|Cemetery notes and/or description:|
The Jackson Cemetery, near Romance, is named for Elisha Jackson, who
owned the land which was set aside for the cemetery. The grounds are
shaded by mulberry, oak and a huge cedar tree, set out by Harriet
Walker, many years ago. At that time, the story goes, there were very
few cedars in this area and they were a very cherished tree.
The cemetery is located south of Romance about two miles and in the days
of free range, the stock roamed the grounds and kept them badly torn up.
Around 1922, Bill Byrd, after burying one of his loved ones in the
cemetery, bought fence and fenced it.
Until the late 1950's, on Memorial Day all day services were held there.
The late Rev. D. A. Honeycutt was in charge of events for many years.
There would be a sermon in both the morning and afternoon, with singing
and proyers. A basket dinner was held at noon, and persons attending
would march up into the cemetery with the American Flag and their
baskets of Flowers to decorate the graves of friends and loved ones. In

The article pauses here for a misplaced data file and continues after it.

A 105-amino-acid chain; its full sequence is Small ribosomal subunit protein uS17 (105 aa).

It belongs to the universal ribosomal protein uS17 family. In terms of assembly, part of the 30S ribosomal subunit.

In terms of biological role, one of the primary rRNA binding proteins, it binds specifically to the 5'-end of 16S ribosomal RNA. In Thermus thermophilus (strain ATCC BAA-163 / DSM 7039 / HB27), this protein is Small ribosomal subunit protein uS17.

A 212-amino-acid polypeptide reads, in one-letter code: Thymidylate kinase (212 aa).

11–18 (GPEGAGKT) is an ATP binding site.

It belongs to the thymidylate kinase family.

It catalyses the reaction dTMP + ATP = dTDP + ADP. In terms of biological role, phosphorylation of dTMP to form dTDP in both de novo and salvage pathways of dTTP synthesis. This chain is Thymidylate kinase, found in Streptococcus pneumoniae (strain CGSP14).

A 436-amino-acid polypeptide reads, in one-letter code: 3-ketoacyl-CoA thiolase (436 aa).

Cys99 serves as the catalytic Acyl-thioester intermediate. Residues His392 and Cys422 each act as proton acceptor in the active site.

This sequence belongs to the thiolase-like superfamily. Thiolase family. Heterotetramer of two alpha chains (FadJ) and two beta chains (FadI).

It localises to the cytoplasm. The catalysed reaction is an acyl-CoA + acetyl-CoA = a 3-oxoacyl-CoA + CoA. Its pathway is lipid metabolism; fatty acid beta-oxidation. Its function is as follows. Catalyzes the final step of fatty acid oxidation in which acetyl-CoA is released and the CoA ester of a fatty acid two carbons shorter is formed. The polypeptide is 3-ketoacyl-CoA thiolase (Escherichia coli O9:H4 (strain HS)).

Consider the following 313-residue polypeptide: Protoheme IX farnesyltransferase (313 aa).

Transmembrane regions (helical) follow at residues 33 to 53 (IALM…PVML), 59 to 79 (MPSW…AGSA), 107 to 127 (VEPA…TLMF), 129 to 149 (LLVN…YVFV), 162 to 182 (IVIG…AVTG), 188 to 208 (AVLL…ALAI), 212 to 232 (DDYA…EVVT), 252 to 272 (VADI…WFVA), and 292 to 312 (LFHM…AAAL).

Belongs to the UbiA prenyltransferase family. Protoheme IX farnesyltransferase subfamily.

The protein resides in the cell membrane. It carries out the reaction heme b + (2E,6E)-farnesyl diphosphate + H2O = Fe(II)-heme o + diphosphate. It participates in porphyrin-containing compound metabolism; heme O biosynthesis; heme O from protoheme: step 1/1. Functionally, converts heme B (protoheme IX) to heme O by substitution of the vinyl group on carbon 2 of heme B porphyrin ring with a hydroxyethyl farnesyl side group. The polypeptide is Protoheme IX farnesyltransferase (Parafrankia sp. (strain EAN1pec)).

the early 1900's, a Mr. Bunch, from near Gainesville, a Civil War
veteran, would dress in his Union uniform and sing, each year the same
song, "Old Faded Coat of Blue." Large crowds would attend these
Among the earliest graves in the cemetery which are marked are those of
J. W. Daniel, buried in 1885, Augusts Rice, 1886 and Frank Crawford, no
A building was erected in the cemetery in the 1940's for funeral
services. At that time there wasn't any church in the immediate area,
and a place was badly needed for protection in bad weather. Funerals had
been held out in the open or at a graveside. But the building was not
satisfactory and its use for funerals was later dixcontinued. It is now
used for storing tools for cemetery use.
Arles Eslinger, formerly of the area, now of Gainesville, serves on the
cemetery committee as secretary, assisted by Harve Watson, both are
There are 146 graves in the cemetery with more than one-third of the
graves being marked only by large rocks, with no inscriptions upon them.